Earlier a 3-member investigation team was set up to probe the Anti-Sikh Riot Case
The Supreme Court on Tuesday gave its nod to a two-member Special Investigation Team (SIT) headed by the former Delhi High Court Judge SN Dhingra to probe 186 anti-Sikh riot cases that had been declared closed.
The other member of the SIT is Indian Police Service (IPS) officer Abhishek Dular.
A bench headed by Justice Madan B Lokur approved the two member Committee modifying the top court's January 11 order after former IPS officer Rajdeep Singh expressed personal difficulties about being on the SIT.
Earlier, a three member SIT comprising Justice Dhingra, and two IPS officers — one serving Dular and the other Singh was set up.
A bench of Chief Justice Dipak Misra (since retired), Justice AM Khanwilkar and Justice DY Chandrachud had set-up that three member SIT.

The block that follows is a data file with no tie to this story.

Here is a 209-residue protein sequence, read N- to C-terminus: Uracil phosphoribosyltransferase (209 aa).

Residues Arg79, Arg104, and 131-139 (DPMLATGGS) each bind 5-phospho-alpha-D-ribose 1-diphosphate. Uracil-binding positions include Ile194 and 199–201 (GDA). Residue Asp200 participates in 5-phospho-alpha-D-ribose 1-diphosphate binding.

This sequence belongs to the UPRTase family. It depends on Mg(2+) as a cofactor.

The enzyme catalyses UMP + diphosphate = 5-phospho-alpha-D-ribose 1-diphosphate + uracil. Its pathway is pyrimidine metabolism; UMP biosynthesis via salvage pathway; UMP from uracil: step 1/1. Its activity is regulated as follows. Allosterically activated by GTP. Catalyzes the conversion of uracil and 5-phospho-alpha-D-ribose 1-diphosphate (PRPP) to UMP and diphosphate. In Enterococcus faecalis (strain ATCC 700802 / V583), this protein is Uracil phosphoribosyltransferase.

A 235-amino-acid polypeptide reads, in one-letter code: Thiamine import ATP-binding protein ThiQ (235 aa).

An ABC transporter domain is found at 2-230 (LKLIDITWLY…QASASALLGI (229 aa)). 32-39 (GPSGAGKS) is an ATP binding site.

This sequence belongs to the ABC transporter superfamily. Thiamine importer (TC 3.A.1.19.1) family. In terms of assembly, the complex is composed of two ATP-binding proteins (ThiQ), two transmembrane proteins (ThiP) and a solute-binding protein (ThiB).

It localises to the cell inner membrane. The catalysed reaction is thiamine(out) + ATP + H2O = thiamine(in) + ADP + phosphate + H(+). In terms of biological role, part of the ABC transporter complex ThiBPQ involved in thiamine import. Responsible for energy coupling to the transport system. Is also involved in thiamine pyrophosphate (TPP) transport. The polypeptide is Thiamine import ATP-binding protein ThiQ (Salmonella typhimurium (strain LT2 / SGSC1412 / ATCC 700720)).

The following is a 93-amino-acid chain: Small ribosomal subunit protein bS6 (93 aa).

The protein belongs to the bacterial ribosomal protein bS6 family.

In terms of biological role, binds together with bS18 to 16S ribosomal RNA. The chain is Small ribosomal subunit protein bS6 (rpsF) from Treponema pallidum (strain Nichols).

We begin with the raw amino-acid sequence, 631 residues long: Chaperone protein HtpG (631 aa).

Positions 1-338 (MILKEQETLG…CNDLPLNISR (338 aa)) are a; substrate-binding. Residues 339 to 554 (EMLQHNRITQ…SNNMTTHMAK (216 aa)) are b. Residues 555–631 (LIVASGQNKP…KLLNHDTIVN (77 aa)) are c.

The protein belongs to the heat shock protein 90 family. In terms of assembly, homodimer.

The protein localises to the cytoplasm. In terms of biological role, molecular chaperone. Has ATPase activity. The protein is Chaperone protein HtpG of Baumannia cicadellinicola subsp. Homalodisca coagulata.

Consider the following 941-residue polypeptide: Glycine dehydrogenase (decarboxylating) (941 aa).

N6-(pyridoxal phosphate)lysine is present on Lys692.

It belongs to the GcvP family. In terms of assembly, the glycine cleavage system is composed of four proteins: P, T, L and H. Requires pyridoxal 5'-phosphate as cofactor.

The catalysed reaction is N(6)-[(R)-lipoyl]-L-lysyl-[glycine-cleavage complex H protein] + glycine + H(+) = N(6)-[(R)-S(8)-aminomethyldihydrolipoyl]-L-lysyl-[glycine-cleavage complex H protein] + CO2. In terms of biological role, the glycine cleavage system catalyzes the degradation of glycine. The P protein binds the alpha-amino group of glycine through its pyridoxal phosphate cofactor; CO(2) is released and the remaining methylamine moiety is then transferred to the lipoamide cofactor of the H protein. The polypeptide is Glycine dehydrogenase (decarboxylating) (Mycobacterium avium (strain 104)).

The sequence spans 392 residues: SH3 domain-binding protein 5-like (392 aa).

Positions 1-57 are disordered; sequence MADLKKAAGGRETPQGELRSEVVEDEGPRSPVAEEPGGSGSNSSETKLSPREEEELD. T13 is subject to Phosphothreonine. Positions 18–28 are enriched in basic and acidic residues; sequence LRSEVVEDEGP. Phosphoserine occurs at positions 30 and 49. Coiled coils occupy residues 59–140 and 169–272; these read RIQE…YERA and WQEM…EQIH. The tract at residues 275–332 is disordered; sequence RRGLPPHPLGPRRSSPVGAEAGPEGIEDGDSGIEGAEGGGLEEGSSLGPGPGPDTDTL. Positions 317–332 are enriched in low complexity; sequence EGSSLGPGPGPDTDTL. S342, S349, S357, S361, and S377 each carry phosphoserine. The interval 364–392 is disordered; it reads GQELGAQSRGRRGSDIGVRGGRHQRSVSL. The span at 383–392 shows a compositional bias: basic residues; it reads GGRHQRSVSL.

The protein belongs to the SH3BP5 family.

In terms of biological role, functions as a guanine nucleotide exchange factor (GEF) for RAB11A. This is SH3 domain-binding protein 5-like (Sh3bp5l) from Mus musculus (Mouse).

The SIT was set up after a report by a supervisory committee said that of the 241 cases closed by an earlier SIT, 186 were closed without "further probe".
These 241 cases were scrutinised by the Supervisory Committee comprising former Supreme Court Justices JM Panchal and KS Radhakrishnan.
Rampaging mobs had killed around 3,000 Sikhs in Delhi and elsewhere across India in the aftermath of former Prime Minister Indira Gandhi's assassination by two of her Sikh security guards on October 31, 1984, in the national capital.
The official figures of Sikhs killed was around 2,800. The top court, by its order of September 1, 2017, had set up the supervisory panel to examine the justification for closure of the anti-Sikh riot cases probed by the earlier SIT.
The Committee was given three months to examine the closed cases and submit its report. The earlier SIT had examined 293 cases.
Of the 241 cases, 55 were closed and no further investigation took place in 186 others.
The court's order to set up the new SIT came on a petition by Gurlad Singh Kahlon, a member of the Delhi Sikh Gurdwara Management Committee.
Mr Kahlon had contended that the SIT set up in February 2015 to investigate the cases closed earlier for lack of sufficient evidence had utterly failed in carrying out the probe.